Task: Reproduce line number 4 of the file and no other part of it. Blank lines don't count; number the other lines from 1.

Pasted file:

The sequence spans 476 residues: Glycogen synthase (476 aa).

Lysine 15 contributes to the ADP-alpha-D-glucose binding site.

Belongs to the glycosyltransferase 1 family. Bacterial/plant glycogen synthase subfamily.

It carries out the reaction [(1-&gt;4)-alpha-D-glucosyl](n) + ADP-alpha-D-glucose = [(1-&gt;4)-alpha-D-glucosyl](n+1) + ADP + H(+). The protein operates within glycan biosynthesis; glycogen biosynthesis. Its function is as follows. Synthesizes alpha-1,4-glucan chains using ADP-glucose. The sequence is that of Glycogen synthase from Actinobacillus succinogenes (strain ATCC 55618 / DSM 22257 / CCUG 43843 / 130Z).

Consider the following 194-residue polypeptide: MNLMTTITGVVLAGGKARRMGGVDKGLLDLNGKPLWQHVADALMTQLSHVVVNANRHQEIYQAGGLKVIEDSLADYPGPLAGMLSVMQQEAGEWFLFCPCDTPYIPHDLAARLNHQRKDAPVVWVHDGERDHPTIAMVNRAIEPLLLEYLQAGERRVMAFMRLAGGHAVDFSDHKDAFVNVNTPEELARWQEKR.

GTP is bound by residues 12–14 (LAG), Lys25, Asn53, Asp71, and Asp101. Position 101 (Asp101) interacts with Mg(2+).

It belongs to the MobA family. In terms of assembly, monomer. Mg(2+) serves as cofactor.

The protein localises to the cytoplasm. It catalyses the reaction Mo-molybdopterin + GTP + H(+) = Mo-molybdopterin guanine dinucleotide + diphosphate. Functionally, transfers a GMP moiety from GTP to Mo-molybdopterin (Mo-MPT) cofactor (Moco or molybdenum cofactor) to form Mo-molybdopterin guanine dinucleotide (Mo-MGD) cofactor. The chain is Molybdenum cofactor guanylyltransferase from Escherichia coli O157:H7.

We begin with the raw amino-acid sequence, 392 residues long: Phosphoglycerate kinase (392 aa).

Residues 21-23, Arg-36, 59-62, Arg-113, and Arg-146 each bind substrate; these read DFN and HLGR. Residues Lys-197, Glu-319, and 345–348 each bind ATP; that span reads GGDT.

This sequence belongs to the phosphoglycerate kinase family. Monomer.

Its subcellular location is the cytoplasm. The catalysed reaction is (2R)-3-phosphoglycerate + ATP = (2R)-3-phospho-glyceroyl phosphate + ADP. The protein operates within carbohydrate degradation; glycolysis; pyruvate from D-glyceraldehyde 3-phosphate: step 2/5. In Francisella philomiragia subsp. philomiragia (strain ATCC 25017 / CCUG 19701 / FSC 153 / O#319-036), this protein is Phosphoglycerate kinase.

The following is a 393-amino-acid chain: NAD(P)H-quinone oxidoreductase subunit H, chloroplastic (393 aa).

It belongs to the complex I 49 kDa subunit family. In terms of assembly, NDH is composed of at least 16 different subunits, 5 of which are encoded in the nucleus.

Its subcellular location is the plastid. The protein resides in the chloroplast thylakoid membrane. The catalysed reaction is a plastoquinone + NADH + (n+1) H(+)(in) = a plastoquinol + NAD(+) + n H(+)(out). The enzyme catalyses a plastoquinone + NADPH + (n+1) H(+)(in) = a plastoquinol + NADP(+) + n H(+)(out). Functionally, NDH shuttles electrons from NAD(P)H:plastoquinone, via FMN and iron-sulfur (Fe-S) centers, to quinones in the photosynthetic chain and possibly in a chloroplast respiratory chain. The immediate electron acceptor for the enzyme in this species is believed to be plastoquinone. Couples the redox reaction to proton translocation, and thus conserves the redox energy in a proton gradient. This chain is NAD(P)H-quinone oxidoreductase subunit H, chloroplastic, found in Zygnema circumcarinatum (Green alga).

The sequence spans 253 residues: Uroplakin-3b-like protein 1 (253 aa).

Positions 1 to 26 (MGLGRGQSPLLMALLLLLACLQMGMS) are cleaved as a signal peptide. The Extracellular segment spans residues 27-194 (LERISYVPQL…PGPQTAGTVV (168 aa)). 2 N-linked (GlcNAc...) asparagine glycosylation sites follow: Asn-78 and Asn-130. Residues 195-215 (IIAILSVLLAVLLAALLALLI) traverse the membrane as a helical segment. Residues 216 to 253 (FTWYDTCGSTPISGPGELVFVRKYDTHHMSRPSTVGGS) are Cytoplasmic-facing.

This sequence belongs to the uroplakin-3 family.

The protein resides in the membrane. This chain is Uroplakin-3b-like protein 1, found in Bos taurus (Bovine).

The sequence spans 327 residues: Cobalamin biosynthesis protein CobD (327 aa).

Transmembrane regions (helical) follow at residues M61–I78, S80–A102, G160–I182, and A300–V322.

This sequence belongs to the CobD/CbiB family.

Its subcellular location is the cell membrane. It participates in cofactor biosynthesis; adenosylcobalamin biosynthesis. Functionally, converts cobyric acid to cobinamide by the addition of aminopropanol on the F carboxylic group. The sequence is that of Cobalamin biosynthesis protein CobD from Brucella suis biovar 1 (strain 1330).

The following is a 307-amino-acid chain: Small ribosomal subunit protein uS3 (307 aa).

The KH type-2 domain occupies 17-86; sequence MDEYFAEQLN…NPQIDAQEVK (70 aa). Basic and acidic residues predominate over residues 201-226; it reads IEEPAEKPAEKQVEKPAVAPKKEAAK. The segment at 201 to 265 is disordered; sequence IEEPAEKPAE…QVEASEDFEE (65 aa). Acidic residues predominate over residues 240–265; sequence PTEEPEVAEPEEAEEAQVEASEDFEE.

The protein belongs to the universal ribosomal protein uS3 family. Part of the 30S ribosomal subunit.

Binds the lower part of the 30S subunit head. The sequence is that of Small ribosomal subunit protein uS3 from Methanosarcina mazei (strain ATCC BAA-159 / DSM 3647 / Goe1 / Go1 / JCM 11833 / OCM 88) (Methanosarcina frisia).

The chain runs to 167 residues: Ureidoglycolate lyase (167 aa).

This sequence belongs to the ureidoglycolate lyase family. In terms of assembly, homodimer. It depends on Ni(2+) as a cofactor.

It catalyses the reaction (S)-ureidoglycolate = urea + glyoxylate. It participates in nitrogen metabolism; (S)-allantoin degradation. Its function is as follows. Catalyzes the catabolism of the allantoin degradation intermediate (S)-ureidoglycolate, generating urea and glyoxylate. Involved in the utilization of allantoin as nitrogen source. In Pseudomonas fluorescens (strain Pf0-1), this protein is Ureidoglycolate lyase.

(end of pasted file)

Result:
It carries out the reaction [(1-&gt;4)-alpha-D-glucosyl](n) + ADP-alpha-D-glucose = [(1-&gt;4)-alpha-D-glucosyl](n+1) + ADP + H(+). The protein operates within glycan biosynthesis; glycogen biosynthesis. Its function is as follows. Synthesizes alpha-1,4-glucan chains using ADP-glucose. The sequence is that of Glycogen synthase from Actinobacillus succinogenes (strain ATCC 55618 / DSM 22257 / CCUG 43843 / 130Z).